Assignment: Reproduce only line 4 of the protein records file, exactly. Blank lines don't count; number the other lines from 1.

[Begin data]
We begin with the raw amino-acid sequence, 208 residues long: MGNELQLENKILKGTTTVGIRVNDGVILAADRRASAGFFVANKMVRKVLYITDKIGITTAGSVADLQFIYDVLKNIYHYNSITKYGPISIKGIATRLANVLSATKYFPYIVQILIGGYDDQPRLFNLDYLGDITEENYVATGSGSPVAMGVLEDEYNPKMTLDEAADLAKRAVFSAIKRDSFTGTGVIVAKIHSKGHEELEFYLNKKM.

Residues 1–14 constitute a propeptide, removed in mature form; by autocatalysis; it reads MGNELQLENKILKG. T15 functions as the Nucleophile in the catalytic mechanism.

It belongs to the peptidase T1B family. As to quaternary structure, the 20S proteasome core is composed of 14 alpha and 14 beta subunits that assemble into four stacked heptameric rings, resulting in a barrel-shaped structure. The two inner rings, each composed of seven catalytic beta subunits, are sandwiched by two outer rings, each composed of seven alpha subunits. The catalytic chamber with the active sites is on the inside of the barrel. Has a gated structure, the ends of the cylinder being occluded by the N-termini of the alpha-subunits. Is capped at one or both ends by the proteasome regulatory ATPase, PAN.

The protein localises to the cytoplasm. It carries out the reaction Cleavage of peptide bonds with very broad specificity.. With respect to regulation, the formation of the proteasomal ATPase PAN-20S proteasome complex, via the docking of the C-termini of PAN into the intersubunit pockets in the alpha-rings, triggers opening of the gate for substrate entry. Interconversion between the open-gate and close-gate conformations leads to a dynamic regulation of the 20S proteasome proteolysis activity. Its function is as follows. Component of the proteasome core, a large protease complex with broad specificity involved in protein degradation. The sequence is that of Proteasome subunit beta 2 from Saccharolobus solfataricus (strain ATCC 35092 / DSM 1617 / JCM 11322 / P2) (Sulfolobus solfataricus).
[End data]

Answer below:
The protein localises to the cytoplasm. It carries out the reaction Cleavage of peptide bonds with very broad specificity.. With respect to regulation, the formation of the proteasomal ATPase PAN-20S proteasome complex, via the docking of the C-termini of PAN into the intersubunit pockets in the alpha-rings, triggers opening of the gate for substrate entry. Interconversion between the open-gate and close-gate conformations leads to a dynamic regulation of the 20S proteasome proteolysis activity. Its function is as follows. Component of the proteasome core, a large protease complex with broad specificity involved in protein degradation. The sequence is that of Proteasome subunit beta 2 from Saccharolobus solfataricus (strain ATCC 35092 / DSM 1617 / JCM 11322 / P2) (Sulfolobus solfataricus).